We should start by reducing the Spacing value under Brush Tip Shape to 1%. I like to take the default base tip size down to 7px since this brush will naturally draw darker (and thus stronger) looking lines; you can always adjust the size at any time, as with any brush, using the right and left bracket shortcut keys.
In Shape Dynamics, we can crank our Size Jitter all the way up, since wildly varying sizes are less obtrusive when they're not separately spaced apart and visible individually. This lends the maximum amount of blotty variability to the line edge.
The contribution of Scattering to a continuous line is minimal, so we can turn that off entirely.
And for now the Dual Brush settings can remain as we set them originally for our discrete-blots line.
I'm calling this preset in the library Blotty Pens - Continuous Line.
Here is the haphazard hand version
Here is the standard vector path version
Continuous Line (Skippy)
Building on the Continuous Line preset from above, we can add some skipping into the line by spacing out some Dual Brush daubs in the line, as follows.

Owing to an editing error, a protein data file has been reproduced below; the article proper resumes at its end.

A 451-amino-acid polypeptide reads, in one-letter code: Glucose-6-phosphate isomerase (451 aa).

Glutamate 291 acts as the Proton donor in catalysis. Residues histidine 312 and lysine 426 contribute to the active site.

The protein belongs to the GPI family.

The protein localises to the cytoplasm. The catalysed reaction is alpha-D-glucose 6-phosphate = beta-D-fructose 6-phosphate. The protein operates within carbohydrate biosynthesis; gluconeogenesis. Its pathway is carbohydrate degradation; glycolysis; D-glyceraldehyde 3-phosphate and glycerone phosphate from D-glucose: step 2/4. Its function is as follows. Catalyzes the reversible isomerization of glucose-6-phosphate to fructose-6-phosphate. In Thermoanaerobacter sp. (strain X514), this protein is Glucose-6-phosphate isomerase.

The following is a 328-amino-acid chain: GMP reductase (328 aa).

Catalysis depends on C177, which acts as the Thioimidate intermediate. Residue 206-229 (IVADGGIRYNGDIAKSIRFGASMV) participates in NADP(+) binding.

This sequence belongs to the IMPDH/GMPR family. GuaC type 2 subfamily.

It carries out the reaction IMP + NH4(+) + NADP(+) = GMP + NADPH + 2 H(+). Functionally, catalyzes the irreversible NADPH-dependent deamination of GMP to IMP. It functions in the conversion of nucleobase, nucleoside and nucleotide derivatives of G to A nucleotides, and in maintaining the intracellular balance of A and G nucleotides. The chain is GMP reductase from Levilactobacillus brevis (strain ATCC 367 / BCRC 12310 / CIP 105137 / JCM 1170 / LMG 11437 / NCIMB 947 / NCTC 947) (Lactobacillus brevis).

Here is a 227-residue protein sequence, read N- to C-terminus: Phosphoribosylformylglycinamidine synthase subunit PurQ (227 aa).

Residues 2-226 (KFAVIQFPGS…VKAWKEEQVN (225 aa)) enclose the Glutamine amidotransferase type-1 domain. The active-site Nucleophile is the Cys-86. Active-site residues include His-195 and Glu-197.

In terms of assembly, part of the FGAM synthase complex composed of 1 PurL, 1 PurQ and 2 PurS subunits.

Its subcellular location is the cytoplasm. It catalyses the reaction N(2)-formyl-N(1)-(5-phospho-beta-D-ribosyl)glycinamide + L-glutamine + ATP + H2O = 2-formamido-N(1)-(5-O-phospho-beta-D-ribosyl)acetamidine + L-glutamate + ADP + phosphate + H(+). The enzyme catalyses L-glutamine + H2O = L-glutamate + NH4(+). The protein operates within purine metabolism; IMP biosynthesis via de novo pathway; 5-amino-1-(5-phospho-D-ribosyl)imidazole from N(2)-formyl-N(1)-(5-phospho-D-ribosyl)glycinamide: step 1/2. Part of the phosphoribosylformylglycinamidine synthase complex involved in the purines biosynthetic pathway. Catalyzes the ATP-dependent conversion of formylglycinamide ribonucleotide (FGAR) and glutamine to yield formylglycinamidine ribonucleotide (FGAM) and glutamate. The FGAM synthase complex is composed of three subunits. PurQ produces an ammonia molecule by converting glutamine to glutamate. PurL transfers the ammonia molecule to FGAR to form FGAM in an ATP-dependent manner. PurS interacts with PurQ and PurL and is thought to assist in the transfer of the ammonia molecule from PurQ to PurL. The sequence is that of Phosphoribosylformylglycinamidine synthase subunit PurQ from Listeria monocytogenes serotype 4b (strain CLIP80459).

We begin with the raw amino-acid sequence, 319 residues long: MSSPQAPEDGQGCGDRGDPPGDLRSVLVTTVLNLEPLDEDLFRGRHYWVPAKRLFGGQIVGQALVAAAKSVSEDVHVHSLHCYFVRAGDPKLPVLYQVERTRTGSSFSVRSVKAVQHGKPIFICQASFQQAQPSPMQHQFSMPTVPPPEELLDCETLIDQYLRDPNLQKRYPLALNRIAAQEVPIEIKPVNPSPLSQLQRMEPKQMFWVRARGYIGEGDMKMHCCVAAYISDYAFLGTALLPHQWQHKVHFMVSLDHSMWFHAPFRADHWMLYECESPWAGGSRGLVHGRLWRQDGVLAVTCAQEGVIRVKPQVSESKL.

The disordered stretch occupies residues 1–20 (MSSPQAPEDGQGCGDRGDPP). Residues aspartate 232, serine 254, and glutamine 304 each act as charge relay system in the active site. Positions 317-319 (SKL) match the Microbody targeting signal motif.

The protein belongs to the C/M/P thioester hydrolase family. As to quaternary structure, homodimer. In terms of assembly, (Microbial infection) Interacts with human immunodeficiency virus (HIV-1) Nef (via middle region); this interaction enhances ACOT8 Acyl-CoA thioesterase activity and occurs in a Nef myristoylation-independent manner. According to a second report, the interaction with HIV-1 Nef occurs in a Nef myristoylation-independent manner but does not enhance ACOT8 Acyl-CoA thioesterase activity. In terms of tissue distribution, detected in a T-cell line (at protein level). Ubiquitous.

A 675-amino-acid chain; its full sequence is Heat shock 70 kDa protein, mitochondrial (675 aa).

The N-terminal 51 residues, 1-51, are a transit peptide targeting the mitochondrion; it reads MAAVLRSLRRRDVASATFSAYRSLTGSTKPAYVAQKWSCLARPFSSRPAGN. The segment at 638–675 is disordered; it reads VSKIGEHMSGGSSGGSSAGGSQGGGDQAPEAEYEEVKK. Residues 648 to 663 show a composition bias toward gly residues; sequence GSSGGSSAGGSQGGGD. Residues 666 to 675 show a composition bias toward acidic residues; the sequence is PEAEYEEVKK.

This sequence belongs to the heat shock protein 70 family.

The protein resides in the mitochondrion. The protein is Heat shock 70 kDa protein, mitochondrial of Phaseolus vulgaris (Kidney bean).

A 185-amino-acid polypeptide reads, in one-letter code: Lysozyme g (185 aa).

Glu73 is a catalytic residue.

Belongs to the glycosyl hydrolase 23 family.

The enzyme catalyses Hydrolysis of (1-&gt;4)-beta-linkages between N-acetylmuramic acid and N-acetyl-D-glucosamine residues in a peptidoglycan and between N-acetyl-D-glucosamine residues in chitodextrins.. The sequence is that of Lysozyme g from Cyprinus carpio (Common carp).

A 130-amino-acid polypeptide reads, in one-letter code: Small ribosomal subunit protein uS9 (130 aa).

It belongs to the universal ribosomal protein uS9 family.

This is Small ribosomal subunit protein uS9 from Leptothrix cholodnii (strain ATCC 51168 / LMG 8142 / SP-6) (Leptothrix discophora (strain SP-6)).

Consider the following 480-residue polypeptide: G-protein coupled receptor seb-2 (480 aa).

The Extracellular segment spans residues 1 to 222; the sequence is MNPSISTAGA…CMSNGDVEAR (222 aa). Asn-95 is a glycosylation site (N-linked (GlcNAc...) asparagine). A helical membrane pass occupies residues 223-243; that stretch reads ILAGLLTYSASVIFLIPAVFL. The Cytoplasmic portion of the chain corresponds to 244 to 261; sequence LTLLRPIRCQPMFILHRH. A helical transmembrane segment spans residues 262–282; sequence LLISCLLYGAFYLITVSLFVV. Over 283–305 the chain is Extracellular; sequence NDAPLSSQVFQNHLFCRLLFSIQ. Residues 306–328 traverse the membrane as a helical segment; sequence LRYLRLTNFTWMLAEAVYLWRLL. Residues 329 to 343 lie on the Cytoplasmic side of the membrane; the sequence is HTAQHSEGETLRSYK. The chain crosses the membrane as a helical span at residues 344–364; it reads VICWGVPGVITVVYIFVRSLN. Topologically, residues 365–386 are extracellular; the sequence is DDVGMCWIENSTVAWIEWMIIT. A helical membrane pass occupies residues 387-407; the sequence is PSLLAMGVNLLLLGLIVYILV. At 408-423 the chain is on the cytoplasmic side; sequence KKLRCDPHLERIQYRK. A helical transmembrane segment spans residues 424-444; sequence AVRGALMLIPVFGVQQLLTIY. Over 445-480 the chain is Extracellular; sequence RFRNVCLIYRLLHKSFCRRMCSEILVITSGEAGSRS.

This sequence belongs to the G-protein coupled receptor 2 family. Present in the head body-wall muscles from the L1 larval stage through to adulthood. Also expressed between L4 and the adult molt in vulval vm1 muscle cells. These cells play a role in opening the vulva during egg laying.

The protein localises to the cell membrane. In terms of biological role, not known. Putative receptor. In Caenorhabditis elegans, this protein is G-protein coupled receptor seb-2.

This one in the library is Blotty Pen - Continuous Line (Skippy).
The vector path
Continuous line (skippy, absorbent paper)
For my last, final, and best trick, I present my favorite and most naturalistic looking of the presets. It creates the effect of a very skippy pen dragging along a very absorbent piece of paper.
We'll use a 50% spacing this time
We'll cut down the Roundness Jitter a bit but otherwise leave the Shape Dynamics as in the other continuous line examples.
And here the secret lies in selecting an unusual dual brush: Hard Elliptical 39.
Also, by spacing it out by 400%, it means that we'll only get one of these large elliptical daubs being hard-mixed with our regular line for every four intervals (you can just make out about three of them in the thumbnail above). In these spaces of overlap, it looks like we have a big blot that has bled into the paper.
In the library, this is Blotty Line - Continuous (Skippy, Absorbent Paper).
Here is the hand-drawn version
And the standard vector
There you are.
Now that you understand the underlying principles involved in making the presets in my library (rather than just downloading and using them), you can go off and confidently create your own or modify the existing ones. Have fun. And if you make something pretty with it, do let me know.